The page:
Building Young Evergreens

I’m currently working on a vignette by Time Machine of the Battle of Bushy Run Station which took place 5-6 August 1763 east of Pittsburg in a wooded area between the British and elements of several tribes of Indians. The vignette depicts combat between two Highlanders and an Indian. In expanding the scene, I’m adding a second Indian and increasing the size of the base. This left a large bit of dead space. To fill this, I decided to add some new growth evergreens. Young evergreens are pretty sparse and I confirmed this with a drive into some wooded areas and while walking the dogs near some woods. While there have been excellent articles covering full grown pines, I hadn’t seen anything about young trees that are common in the forest. Upon completing two of these, I showed my wife who is well versed in all things horticultural (she’s like us with inaccuracies, except plants bug here!), my “young pines.” (Picture 1) She quickly corrected me that they were spruce, not pines. At that point, I knew I had some good trees.
wood stock
The two basic elements for these are a “ferny” product (Picture 2) from any well stocked arts and craft store’s floral department and a 1/16 inch dowel, dark gray paint, super glue, and accelerator.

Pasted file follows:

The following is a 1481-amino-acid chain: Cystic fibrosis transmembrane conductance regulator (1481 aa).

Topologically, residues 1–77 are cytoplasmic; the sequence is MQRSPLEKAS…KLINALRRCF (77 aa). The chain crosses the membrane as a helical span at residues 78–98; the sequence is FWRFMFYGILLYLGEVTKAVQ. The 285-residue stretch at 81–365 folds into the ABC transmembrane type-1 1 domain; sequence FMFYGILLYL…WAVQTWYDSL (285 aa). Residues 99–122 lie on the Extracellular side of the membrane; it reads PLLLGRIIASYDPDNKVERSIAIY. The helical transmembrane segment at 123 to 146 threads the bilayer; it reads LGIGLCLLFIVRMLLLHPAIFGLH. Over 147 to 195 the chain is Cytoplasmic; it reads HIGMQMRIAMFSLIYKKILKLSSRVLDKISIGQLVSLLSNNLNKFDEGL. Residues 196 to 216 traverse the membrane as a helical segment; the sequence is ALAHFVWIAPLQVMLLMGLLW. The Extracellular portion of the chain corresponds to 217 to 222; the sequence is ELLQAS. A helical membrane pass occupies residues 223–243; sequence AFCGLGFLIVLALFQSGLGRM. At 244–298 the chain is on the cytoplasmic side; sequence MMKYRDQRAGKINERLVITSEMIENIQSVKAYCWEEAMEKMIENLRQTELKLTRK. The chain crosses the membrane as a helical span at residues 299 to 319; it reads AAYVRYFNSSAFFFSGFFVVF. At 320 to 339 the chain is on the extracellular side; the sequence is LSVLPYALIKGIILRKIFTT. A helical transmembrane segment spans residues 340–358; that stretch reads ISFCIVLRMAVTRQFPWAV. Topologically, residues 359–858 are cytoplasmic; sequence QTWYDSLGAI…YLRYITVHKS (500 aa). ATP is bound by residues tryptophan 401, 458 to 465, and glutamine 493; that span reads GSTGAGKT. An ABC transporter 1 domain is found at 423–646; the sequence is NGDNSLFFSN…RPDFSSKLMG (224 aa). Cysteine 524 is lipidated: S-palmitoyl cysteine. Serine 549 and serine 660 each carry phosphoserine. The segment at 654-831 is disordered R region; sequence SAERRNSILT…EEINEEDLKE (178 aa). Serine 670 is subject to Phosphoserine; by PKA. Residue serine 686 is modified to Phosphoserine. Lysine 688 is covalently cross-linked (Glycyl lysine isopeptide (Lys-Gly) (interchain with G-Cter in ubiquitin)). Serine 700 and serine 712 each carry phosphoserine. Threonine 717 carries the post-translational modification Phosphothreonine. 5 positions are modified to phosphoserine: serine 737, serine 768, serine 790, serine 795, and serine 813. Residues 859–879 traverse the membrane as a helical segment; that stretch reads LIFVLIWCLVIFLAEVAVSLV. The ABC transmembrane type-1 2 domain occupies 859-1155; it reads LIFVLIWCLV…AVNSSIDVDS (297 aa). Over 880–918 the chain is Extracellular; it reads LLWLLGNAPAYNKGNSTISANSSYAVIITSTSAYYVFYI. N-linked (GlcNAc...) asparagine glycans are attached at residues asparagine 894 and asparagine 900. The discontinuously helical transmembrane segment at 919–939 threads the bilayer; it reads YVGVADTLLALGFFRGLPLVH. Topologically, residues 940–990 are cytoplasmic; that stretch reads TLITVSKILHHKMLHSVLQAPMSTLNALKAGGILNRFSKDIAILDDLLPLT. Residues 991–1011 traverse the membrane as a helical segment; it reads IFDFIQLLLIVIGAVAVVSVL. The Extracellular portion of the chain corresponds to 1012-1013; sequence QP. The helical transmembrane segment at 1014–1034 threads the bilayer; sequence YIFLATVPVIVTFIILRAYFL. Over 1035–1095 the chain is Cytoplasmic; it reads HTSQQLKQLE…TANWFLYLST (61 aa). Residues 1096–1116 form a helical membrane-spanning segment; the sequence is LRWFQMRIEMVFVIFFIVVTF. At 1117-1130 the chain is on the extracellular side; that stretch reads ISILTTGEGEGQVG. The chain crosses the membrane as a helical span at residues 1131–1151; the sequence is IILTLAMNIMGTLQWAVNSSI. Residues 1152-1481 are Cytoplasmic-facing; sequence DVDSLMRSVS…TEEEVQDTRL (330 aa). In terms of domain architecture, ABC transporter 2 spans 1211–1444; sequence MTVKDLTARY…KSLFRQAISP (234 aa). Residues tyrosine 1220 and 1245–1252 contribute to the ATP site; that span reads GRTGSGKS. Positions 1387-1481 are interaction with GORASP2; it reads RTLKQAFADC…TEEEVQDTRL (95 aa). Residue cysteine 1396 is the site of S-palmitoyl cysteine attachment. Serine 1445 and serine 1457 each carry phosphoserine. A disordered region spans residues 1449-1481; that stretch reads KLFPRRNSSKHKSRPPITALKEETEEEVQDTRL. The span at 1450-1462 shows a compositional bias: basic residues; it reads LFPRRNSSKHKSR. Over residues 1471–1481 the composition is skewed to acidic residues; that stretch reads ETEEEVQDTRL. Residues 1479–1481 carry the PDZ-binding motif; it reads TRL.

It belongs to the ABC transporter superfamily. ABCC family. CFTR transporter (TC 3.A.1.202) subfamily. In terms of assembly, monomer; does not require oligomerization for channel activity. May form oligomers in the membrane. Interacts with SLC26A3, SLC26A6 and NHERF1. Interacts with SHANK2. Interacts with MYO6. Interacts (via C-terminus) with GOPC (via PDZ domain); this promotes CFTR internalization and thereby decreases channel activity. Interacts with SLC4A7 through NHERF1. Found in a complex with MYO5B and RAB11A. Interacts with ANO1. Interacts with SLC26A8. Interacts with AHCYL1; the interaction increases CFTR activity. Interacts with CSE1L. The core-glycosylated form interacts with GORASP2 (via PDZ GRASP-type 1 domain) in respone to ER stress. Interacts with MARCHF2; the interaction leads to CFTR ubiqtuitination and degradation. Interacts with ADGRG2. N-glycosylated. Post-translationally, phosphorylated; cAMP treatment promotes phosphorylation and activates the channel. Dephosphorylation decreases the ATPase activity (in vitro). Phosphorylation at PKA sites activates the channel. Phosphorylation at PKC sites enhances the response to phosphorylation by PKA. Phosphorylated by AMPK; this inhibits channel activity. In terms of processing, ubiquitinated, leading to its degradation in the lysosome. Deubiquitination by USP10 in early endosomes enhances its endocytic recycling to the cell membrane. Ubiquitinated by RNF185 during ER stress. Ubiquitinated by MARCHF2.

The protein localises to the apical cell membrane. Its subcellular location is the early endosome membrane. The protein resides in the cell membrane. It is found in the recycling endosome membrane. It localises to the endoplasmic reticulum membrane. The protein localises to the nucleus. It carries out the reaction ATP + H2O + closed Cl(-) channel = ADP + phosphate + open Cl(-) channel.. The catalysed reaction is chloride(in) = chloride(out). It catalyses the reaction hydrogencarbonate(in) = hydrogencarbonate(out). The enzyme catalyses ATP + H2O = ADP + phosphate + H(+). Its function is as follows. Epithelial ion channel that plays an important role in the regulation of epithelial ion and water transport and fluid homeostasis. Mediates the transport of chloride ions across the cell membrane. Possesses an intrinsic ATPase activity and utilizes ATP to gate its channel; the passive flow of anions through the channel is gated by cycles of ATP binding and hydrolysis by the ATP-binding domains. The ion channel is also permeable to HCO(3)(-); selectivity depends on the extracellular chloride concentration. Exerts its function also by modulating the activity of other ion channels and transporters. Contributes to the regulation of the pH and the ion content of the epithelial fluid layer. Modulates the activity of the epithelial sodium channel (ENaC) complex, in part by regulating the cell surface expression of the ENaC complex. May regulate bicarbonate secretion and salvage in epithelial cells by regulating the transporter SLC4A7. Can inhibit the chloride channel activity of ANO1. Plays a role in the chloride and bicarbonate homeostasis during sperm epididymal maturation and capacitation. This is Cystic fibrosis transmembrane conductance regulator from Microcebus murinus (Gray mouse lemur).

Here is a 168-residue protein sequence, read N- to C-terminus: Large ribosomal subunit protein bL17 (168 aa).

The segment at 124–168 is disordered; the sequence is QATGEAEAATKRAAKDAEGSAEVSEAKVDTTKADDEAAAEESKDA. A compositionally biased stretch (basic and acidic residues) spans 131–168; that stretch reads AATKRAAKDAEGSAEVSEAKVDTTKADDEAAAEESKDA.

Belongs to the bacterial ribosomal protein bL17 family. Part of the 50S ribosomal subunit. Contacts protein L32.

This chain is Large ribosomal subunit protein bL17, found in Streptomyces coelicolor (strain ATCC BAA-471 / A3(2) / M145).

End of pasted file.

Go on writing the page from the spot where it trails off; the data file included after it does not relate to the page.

Break a length of dowel 2-3 inches long (Picture 3). Create a point at one end by whittling it down with a #11 blade (Picture 4). The tip need not be overly sharp, but you don’t want it looking square. Next, use a razor saw to scrape in some texture by running the teeth up and down the nascent trunk (Picture 5). Now paint the trunk dark gray (Picture 6) and put it in an alligator clamp on a “second hand” or other support. Now pull off a bunch of stalks from the fern in different lengths and assemble them in groups of equal length (Picture 7). You don’t have to be exact, since nature isn’t very exact about these things, but generally the branches are longer on the bottom than the top. Place a good size drop of thick CA glue such as Zap-A-Gap green onto a surface (Picture 8) and dip the end of the fern that you broke from the stalk into the glue (Picture 9). Place this where you want it on the trunk (Picture 10) -note the texture of the “bark” in the picture- and dip an old brush into some CA accelerator (Picture 11) and touch the CA at the base of the branch which is in contact with the trunk (Picture 12). Rotate the trunk 1/3 to 1/4 turn and add another branch. Place 3 to 5 branches more or less evenly space around the trunk, move up and repeat with shorter branches until you are about 1/8 inch from the top (Picture 13). Now, cap the tree with a small remnant of branch to finish it off (Picture 14). It’s really that simple.
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About the Author

About Al LaFleche (AJLaFleche)